Monday, October 12, 2015

The Difference Between iOS and Android Security

 iOS is a security nightmare now. And it kinda has been that way for a while:

UPDATE: iOS has been hacked (for real hacked. Not "pretend Android hacked") THREE TIMES since this story was written. I can't even make something like that up.
Again, this is users actually getting exploited. Not like 99.9 percent of Android stories where it either can't infect any typical Android user, or has never been seen in the wild. 

That's from 2013. But it doesn't play to the valley narrative. Apple journalists and editors have Apple stock, and kiss Apple's ass to keep getting invited to WWDC (Apple Prom) every year. So they downplay Apple's horrible security.

The reality is pictured above. Apple has one huge wall. You breach that wall, you own iOS and hundreds of millions of users. We saw this happen with XCodeGhost. XCodeGhost kicked a hole in the wall around iOS, and 4,000 apps got infected in Apple's supposedly "secure" app store. 200 million WeChat users got hacked, and that was just one app out of 4,000. We still don't know the fallout. They had six months roaming around safe behind Apple's wall stealing data and iCloud accounts. It's the worst computer security incident in history.

Right now any iPhone user could be hacked, and they'd have no idea. Apple never published the list of over 4,000 apps that got hacked (which is reprehensible) or a tool to check if you did get hacked. Profit is more important to them than you. And it's going to happen again. We've had a major iOS hacking every few weeks now for a while. I'm literally just sitting here waiting for the next one. And as a person that helps manage a fleet of iPhones, I'm really not looking forward to it.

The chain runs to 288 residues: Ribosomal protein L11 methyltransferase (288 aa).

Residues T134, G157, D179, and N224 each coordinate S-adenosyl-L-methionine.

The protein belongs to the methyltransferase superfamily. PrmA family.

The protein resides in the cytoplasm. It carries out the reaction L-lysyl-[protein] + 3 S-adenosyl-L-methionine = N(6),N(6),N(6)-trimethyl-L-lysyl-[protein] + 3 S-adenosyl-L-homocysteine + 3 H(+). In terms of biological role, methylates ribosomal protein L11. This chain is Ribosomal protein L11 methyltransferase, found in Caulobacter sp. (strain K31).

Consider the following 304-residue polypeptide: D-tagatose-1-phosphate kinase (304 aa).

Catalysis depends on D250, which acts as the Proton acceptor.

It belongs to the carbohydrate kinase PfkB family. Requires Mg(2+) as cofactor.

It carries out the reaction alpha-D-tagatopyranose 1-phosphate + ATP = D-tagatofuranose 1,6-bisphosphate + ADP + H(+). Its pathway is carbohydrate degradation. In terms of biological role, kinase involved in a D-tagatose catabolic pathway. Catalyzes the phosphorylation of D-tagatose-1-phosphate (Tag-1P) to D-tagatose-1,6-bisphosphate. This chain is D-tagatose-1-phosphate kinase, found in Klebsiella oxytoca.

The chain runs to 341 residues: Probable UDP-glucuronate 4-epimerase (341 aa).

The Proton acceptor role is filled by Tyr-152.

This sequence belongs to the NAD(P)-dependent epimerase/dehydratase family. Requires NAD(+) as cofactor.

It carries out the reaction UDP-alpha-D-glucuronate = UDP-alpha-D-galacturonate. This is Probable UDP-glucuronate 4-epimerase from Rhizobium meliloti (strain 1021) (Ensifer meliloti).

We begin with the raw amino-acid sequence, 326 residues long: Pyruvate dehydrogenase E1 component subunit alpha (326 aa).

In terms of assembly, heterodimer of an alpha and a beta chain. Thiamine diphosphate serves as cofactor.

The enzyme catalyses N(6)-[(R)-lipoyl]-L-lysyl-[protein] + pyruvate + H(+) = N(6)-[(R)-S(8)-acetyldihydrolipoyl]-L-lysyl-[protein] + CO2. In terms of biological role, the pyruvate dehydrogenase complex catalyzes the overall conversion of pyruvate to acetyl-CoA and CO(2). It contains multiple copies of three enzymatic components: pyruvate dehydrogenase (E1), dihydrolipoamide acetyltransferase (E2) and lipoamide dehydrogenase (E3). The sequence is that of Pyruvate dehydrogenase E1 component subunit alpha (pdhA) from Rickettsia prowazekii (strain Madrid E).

Now, lets compare that to Android

Android uses oldschool "Castle Defense", which is the expensive "right" way to do security. First, wouldbe malware has to deal with the vast ocean. Then it has to deal with the lobstrocities on the shore that will eat its appendages. Then it has to deal with the forest full of ROUS. If it somehow makes it through the forest intact, it faces a 1000 foot high wall of fire, in front of a mote full of acid. THEN it hits the big wall. And if by some miracle it makes it through the wall (almost never happens) roving gangs of cyborg cannibals with 1000 mile eagle vision spot it and take it out anyway. And even if the malware manages to dodge those, it will find a dead end and can't do anything anyway but sit there and wait for removal. 

And that's why these numbers matter so much:


127 total vulnerabilities      32 high severity   72 medium severity          23 low severity


6 total vulnerabilities      4 high severity   1 medium severity          1 low severity

Now, I already know how the apologists try to spin this. They ignore the "vulnerabilities turned into exploit" numbers above, and concentrate on vulnerabilities that never get turned into exploits. 

Which one matters more?

I'll quote my lead InfoSec guy.

"Well, see that's the thing with mobile. Android gets lots of talk about how it might get hacked, but iPhones actually get hacked. You don't see me using one do you?"

Love you,